James and I hiked up to the big guesthouse with its own driveway down from Deer Harbor Road, and a newer path from Lisa’s house. My boots squelched in the mud; it had been raining for weeks now, only clearing up long enough to gather its breath for another downpour. The Pacific Northwet indeed.

Cats aren’t supposed to like water, but the muck didn’t seem to bother my cat. He’d never known anything else, had he? He darted into and out of the woods, returning at one point with a dead leaf on his nose. “James, you’re such a goofball,” I said, leaning down and flicking it off. He darted away again, this time up to the front steps of the guesthouse.

I should have been checking on these houses more regularly, I supposed, but the few times I had, there’d been nothing broken, or leaking, or damaged; no dangling roof gutters or raccoon break-ins; just empty houses in the woods. This one had the advantage of a nice, dry little attached one-car garage to park in, and of course the privacy of its separate driveway. Not that I really craved more privacy…honestly, I was going sort of crazy, waiting for Lisa to come back.

I pulled the set of keys out of my pocket and opened the door, wiping my boots on the mat as James ran in ahead of me, hopefully not leaving muddy little paw prints all over everything behind him. The air inside the house was clammy and cold, so I checked the thermostat. Hm, it was off. I cranked it up a bit. I could hear the electric baseboard heaters come to life, and smell the strangely comforting smell of heated dust as I explored.

It was about the same size as the Brixtons’ guesthouse, though much older. It had a comfy-looking living room with a retro freestanding fireplace, a dining area with a door that led to the attached garage (with a washer and dryer against one wall, that was nice), and a kitchen with avocado green appliances. I opened the fridge, flicked some pushbuttons on the stove. The chill in one and heat from the other let me know that, yes, these relics were still fully functional. I tried to imagine cooking in here.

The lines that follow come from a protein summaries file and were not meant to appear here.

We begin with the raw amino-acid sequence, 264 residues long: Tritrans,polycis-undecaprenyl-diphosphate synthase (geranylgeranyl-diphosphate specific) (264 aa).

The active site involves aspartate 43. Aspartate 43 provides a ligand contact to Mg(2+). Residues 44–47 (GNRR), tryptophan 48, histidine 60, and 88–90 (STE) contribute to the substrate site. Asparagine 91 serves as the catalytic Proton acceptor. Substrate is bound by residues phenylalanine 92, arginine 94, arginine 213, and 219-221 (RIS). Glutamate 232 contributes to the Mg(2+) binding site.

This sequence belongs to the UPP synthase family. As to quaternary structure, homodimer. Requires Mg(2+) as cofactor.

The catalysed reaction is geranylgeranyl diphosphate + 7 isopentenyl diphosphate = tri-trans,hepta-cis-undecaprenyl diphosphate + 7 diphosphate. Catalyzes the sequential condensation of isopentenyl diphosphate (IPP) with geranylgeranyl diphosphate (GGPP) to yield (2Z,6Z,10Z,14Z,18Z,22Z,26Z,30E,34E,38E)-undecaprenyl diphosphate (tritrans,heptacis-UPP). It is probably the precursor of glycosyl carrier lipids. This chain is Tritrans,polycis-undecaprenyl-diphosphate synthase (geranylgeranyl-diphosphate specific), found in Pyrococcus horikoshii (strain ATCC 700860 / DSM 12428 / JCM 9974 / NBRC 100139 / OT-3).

Hm. Not so sure.

I turned off the stove, and went down a short hallway that led to three tiny identical bedrooms, each with a double bed, and a tiny bathroom decked out in pink ceramic tiles. I walked through the house wondering, Could I live here? It was a little boxy, bland (except for that bathroom tile) if efficiently laid out, probably built in the 1950s. It had all the necessary comforts, down to the heavy old Revereware pots in the kitchen and stacks of clean sheets set on the foot of each bed.

But it felt like a vacation house for rent by the week, not like a home.

“Gee, spoiled much?” I muttered at myself. If I’d seen this tidy little house when I’d been fresh off the boat from Seattle, I’d have thought I’d died and gone to mid-century heaven. But I’d just spent the winter in a multi-million-dollar mansion with sweeping bay views and a dozen bedrooms, a professional-grade kitchen, and a wine cellar suitable for any five-star restaurant.

“Well, might as well look at all the options,” I told James. I made sure everything was turned off, shut down and locked up, and James and I continued our exploratory mission.

I thought, as I walked, how much I’d have enjoyed looking at these with my mom. Not my birth mother, whom I avoid thinking of, but my foster mom, who’d raised me, and who wanted to fly me home for Easter. I’d made excuses. The play, Lisa’s imminent return(s). But the truth was, I felt rooted to Orcas now, and oddly afraid to leave.

I’d call Mom later, though, and tell her all about whichever place I ended up.

The next few buildings were just generous storage sheds, full of yard equipment and water items. Beyond them was a building I’d been avoiding since I’d first taken over. As I said before, I’d never really seen its exterior the night I’d been locked in a room there, in the dark. But I somehow knew. “I understand that one of them will have certain associations for you,” Lisa had said, and she was right: This was it. This was the place where Sheila had held me, that awful night. The place where sheer terror had forced me to intentionally chameleon for the first time.